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Long-term observational study in Japanese hemodialysis patients who completed a 3-year clinical study of lanthanum carbonate
Renal Replacement Therapy volume 2, Article number: 30 (2016)
Lanthanum carbonate (LC), an effective phosphate (P) binder, is widely used to manage hyperphosphatemia in hemodialysis patients. However, the long-term safety of LC treatment in clinical practice has not been completely established.
In an observational multicenter study, we retrospectively investigated the long-term tolerability in Japanese hemodialysis patients who had completed a 3-year phase III extension study of LC. Among 39 patients who completed the phase III extension study, those who gave written informed consent to allow a retrospective examination of their medical records for up to 8 years were enrolled. During the period spanning 2009 to 2013, a tolerability assessment was performed by monitoring adverse events, laboratory parameters, and vital signs.
Among the 34 enrolled patients, 30 were included for analysis. In this 5-year follow-up observational study, 18 of 30 patients (60.0 %) received LC with or without some other P binders (PBs), 10 patients (33.3 %) switched from LC to another PB, and 2 patients (6.7 %) did not use PB. During the phase III study, 16 patients (53.3 %) experienced a drug-related adverse event, with the most common being gastrointestinal disorder, already known to be a common adverse event of LC. No drug-related adverse events were reported during the follow-up observational study. Five of 18 patients (27.8 %) who continued LC and 3 of 12 patients (25.0 %) who did not continue LC experienced serious adverse events during the follow-up observational study. However, none of these events except for constipation were drug-related.
Mean serum P concentrations was kept within the guideline-recommended management target range during the study period. No clinically significant changes in laboratory parameters and vital signs were observed except for pronounced decreases in intact parathyrois hormone (PTH) and blood pressure during the follow-up observational study period.
In patients who completed a 3-year phase III extension study of LC, there was no evidence of delayed adverse events or any increase in the incidence of LC-related adverse events with increasing LC exposure for up to 8 years.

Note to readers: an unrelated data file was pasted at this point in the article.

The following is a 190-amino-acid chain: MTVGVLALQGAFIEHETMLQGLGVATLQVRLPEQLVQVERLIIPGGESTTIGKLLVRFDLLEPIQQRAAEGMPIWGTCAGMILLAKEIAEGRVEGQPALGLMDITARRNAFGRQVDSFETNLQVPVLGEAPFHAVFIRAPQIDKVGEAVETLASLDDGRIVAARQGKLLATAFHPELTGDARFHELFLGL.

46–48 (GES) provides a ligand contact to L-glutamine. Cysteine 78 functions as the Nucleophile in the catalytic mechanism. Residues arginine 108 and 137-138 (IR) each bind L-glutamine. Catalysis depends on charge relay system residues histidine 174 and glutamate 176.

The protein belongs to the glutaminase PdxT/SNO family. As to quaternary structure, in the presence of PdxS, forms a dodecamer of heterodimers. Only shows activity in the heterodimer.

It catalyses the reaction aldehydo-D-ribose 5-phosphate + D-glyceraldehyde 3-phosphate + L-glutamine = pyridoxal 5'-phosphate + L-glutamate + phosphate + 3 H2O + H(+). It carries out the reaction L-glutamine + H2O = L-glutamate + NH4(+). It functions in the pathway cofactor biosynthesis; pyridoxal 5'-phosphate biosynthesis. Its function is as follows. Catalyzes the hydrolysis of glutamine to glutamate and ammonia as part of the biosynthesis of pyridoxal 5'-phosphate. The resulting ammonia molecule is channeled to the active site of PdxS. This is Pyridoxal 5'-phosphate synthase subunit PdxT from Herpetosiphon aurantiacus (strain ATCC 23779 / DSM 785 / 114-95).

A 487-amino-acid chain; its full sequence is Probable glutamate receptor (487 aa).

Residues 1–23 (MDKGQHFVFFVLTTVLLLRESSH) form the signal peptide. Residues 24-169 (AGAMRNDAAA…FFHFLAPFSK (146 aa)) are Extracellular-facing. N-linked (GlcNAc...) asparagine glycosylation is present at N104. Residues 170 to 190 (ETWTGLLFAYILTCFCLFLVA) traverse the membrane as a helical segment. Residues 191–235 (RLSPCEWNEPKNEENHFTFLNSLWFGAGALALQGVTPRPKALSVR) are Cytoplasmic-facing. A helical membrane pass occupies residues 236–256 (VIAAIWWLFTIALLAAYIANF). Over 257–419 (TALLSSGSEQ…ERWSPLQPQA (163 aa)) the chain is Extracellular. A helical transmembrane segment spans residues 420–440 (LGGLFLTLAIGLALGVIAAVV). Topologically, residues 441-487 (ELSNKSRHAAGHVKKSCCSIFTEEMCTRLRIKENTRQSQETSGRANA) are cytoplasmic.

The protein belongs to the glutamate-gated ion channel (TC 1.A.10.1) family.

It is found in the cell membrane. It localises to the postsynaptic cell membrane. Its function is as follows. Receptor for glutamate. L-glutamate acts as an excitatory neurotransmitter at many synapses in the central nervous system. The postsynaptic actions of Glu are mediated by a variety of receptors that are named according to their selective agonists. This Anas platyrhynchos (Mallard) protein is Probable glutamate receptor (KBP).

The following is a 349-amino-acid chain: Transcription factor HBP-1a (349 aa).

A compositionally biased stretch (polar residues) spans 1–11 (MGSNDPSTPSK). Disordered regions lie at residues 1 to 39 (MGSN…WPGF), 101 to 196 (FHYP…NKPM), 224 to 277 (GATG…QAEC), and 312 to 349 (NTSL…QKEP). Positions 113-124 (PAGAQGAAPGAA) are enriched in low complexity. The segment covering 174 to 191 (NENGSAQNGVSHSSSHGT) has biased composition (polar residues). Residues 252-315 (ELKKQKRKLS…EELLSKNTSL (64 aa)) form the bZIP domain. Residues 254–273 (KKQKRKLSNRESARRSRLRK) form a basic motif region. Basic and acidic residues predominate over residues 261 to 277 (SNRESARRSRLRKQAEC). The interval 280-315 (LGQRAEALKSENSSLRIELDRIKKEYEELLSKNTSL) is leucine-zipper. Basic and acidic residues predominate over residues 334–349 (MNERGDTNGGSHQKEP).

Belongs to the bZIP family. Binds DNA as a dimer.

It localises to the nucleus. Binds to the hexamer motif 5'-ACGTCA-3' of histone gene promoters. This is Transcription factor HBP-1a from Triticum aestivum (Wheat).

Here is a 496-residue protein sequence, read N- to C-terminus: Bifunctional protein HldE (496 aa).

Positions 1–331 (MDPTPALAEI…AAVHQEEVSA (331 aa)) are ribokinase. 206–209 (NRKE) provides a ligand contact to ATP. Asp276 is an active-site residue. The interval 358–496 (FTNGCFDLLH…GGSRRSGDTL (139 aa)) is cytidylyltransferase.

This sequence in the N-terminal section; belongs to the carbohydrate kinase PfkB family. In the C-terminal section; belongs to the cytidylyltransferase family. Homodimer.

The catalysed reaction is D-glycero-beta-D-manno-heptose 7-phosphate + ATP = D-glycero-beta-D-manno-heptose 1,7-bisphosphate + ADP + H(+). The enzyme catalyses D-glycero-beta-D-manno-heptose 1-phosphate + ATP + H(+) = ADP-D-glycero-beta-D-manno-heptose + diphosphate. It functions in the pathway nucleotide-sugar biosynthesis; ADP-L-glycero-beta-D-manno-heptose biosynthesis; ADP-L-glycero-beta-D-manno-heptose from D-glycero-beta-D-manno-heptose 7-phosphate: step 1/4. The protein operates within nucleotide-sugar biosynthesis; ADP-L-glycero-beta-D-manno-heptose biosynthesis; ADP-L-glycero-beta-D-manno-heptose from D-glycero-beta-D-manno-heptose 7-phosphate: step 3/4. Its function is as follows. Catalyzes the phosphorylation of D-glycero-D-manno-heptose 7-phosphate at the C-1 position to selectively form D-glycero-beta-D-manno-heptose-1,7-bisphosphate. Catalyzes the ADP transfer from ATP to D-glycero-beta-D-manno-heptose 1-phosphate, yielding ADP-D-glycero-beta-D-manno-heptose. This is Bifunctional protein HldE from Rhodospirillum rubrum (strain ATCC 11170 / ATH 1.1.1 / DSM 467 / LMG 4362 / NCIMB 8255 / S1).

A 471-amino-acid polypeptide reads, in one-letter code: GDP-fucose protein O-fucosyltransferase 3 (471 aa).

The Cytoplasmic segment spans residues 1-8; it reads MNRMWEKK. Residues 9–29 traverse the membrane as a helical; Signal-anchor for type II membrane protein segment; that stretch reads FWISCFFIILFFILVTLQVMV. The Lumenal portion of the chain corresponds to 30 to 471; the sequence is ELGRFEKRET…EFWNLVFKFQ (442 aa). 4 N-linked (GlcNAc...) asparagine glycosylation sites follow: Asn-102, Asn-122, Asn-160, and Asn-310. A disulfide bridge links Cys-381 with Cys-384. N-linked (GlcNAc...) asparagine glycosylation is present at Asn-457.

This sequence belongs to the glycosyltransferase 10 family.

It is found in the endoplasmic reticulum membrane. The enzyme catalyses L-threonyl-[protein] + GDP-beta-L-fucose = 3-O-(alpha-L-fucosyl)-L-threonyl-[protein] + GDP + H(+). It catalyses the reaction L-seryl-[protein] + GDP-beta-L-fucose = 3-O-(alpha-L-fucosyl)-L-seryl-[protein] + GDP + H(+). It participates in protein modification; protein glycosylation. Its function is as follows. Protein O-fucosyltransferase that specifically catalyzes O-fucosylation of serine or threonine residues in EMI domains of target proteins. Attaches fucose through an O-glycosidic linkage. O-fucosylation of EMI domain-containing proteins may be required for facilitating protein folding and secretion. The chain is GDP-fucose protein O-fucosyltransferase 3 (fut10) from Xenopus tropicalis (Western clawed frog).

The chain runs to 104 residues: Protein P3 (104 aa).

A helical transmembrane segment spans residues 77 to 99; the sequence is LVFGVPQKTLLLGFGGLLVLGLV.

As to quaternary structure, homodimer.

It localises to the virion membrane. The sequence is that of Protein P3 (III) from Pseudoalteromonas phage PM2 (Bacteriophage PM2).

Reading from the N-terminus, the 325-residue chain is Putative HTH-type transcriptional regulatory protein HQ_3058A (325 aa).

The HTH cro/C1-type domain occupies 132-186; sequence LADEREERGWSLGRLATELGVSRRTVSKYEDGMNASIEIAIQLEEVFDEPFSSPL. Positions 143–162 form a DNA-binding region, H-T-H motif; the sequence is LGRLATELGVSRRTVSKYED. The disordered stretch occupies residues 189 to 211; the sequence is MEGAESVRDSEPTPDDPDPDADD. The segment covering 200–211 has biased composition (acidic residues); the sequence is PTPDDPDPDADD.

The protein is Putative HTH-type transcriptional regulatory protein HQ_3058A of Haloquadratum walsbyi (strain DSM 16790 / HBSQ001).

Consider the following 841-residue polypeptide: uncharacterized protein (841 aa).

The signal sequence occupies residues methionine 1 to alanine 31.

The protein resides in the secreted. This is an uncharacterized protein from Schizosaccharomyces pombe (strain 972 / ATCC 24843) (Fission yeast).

In chronic kidney disease (CKD) patients, urinary excretion of phosphate (P) is compromised due to renal failure, and hyperphosphatemia is therefore likely to occur. When hyperphosphatemia persists for a prolonged period, the risk of cardiovascular disease due to vascular calcification increases, resulting in extremely poor patient prognosis [1–5]. Consequently, the long-term management of the serum P concentration in dialysis patients is considered to be an important risk management item for improving patient prognosis. The “Clinical Practice Guideline for the Management of Chronic Kidney Disease-Mineral and Bone Disorder” published by the Japanese Society for Dialysis Therapy (JSDT) recommends that serum P concentrations be managed within the range of 3.5 to 6.0 mg/dL .
Lanthanum carbonate (LC), an effective non-calcium (Ca) P binder (PB), is widely used to manage hyperphosphatemia in patients with CKD on dialysis. Studies evaluating the efficacy and safety of LC administration over 2, 3, and 6 years have consistently reported that LC is well tolerated with no evidence of safety-related issues [7–10]. Despite this evidence supporting its safety, concerns over the long-term safety of LC persist because some reports have suggested the potential risks of lanthanum (La) deposition and toxicity in the gastrointestinal tract, bone, liver, and central nervous system [11–15]. These safety concerns would appear to be at least partially based on the known toxicities of aluminium (Al)-containing P binders (PBs), which were commonly used between 1970 and 1990. Accumulation of Al due to long-term use of these binders in patients with CKD caused serious complications including encephalopathy, osteomalacia, proximal myopathy and microcytic anaemia . Consequently, Al-containing PBs were contraindicated in 1992 for use in dialysis patients. A recently reported systematic review and meta-analysis of randomized controlled trials concluded that LC is well tolerated and more effective than placebo on a short-term basis in the treatment of hyperphosphatemia in dialysis patients, but its long-term tolerability and safety still needs further investigation .
Therefore, in this observational multicenter study, we retrospectively investigated long-term (for up to 8 years) tolerability in Japanese hemodialysis patients who had completed a 3-year clinical study of LC .
Study design and patients